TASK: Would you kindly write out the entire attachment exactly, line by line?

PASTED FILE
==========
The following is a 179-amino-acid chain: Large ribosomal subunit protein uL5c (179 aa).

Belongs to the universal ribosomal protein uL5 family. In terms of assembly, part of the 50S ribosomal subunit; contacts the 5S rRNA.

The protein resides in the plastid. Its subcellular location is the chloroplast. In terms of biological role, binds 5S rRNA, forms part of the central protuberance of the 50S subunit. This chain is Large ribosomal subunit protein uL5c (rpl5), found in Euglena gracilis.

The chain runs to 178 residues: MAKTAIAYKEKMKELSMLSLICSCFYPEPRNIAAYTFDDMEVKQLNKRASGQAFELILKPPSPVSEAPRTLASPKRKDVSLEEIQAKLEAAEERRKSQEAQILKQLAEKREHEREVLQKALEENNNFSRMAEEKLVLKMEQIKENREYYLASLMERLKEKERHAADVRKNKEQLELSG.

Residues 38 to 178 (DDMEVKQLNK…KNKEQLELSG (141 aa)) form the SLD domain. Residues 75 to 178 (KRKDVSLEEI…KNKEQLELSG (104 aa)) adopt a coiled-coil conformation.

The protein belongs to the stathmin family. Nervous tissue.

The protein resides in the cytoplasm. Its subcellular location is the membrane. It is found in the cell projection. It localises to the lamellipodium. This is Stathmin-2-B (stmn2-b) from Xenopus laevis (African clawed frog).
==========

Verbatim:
The following is a 179-amino-acid chain: Large ribosomal subunit protein uL5c (179 aa).

Belongs to the universal ribosomal protein uL5 family. In terms of assembly, part of the 50S ribosomal subunit; contacts the 5S rRNA.

The protein resides in the plastid. Its subcellular location is the chloroplast. In terms of biological role, binds 5S rRNA, forms part of the central protuberance of the 50S subunit. This chain is Large ribosomal subunit protein uL5c (rpl5), found in Euglena gracilis.

The chain runs to 178 residues: MAKTAIAYKEKMKELSMLSLICSCFYPEPRNIAAYTFDDMEVKQLNKRASGQAFELILKPPSPVSEAPRTLASPKRKDVSLEEIQAKLEAAEERRKSQEAQILKQLAEKREHEREVLQKALEENNNFSRMAEEKLVLKMEQIKENREYYLASLMERLKEKERHAADVRKNKEQLELSG.

Residues 38 to 178 (DDMEVKQLNK…KNKEQLELSG (141 aa)) form the SLD domain. Residues 75 to 178 (KRKDVSLEEI…KNKEQLELSG (104 aa)) adopt a coiled-coil conformation.

The protein belongs to the stathmin family. Nervous tissue.

The protein resides in the cytoplasm. Its subcellular location is the membrane. It is found in the cell projection. It localises to the lamellipodium. This is Stathmin-2-B (stmn2-b) from Xenopus laevis (African clawed frog).